Why I’m Not Playing Pokemon Go

Pokemon Go logo
The Inquirer

As a kid, I wanted to be the very best — like no one ever was. Catching them was my real test. Training them was my cause. However, I could not travel across the land, searching far and wide, because my Pokemon adventures were confined to the old cabbage-green screen of the Gameboy.

When I wasn’t engaged in my digital adventure to be the greatest Pokemon master, I was absorbed in the toys, cards, cartoon, movies and writing terrible fan fiction. (“They sneeked sighlently passed scientists” is still the greatest worst sentence I’ve ever written). Pokemon was the defining craze of my generation and I soaked it up. I caught all 151 original Pokemon, got opening-night tickets to the movies (which I and my friends saw multiple times to get the promo trading cards), surfed the internet as it speculated new Pokemon (remember Pikablu?), built decks and battled with the trading card game, read the manga, bought the toys, and oh the stories of heartbreak and triumph I could tell in my quest as a Pokemon trainer, collector and fan. Maybe I’ll share some another time.

Now this Pokemon trainer is all grown up (physically, anyway) and now his dream of seeing Pokemon in real life has now come true. Sort of.

Pokemon Go, at this point, probably doesn’t need an introduction. It’s a mobile augmented reality game where players go out into the real world to track, catch and train Pokemon. It’s practically tailored to my generation.

That’s probably why it’s so surprising that I’m not playing it. Continue reading “Why I’m Not Playing Pokemon Go”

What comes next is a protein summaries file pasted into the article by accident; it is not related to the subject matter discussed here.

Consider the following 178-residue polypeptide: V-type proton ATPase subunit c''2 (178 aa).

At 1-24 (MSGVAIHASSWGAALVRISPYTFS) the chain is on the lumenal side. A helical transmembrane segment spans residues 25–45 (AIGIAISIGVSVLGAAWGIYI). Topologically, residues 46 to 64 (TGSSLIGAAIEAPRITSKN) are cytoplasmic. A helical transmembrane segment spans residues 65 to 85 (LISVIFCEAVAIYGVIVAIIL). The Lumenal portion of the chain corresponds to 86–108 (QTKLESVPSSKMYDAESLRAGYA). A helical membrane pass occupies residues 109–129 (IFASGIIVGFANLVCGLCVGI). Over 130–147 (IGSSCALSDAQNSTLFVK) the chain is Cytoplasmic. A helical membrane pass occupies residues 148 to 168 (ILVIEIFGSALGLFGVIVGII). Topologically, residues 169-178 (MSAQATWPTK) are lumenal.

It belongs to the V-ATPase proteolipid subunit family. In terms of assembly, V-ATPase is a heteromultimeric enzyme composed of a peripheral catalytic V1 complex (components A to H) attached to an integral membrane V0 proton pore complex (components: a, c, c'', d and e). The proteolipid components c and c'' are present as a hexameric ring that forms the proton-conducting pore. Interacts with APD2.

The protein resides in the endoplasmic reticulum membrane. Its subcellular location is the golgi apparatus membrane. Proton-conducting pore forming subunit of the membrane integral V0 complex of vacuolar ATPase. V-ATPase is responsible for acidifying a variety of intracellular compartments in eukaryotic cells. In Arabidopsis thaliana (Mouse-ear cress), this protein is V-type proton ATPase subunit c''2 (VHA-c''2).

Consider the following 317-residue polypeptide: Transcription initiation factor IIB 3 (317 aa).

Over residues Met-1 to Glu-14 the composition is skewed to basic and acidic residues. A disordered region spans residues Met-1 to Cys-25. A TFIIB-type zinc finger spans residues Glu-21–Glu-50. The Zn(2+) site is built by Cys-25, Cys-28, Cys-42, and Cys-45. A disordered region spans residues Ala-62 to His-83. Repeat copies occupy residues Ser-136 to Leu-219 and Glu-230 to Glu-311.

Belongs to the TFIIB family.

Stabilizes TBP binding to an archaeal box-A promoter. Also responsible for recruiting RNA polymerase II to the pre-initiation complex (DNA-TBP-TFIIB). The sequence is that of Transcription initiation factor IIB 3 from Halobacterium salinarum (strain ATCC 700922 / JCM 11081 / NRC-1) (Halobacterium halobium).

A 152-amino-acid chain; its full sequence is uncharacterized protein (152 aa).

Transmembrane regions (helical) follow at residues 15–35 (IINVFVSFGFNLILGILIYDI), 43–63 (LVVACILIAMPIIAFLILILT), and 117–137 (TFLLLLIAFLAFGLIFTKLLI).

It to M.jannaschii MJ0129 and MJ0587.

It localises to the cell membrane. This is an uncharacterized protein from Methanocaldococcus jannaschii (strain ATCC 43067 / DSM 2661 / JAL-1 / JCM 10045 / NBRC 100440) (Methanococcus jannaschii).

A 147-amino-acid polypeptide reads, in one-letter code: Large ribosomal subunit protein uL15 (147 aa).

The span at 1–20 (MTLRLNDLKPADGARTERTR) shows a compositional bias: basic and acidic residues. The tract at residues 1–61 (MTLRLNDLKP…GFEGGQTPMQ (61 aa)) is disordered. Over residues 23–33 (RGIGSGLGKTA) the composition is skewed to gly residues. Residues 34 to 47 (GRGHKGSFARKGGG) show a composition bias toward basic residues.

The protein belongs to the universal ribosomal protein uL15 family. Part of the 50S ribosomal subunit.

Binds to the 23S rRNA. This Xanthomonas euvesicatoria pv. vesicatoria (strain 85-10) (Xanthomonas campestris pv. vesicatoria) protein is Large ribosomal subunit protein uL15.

Biking Without Pedals: Memories of John and ALS

A man sitting on the beach with a large, black and brown dog.
(CBC, Facebook)

It’s ironic to consider that I work for the provincial government—an organization well known for its love of acronyms—and yet the one acronym that impacted my life the most was one that I was uninformed of: ALS.

When I started working for the government, my co-worker, John, was working with me. When he spoke, it was very slow with a low, almost monotone sound. My first impression was that he must have had a stroke at some point, which can affect one’s speech patterns. It turns out it was a different beast altogether: ALS. Continue reading “Biking Without Pedals: Memories of John and ALS”

Making Meatballs with Omar Khadr

Image via CBC


There are few Canadian figures as polarizing as Omar Khadr. If you don’t know his story, the short version is that in 2002 he was enlisted by Al-Qaeda as a child soldier. Following the bombing of the hideout he was staying in, a firefight ensued with the US military forces, during which Omar was shot and accused of killing Sgt. Christopher Speer with a grenade. Despite being 15 years old at the time, he was held in Guantanamo Bay for 10 years—the only Canadian citizen detained there and the only child convicted of a war crime since World War II. After a lengthy court process, he was extradited to Canada and eventually released back into the Edmonton community with strict guidelines.

He also likes cats, cartoons and Sega Genesis. Continue reading “Making Meatballs with Omar Khadr”

When I Look At Stars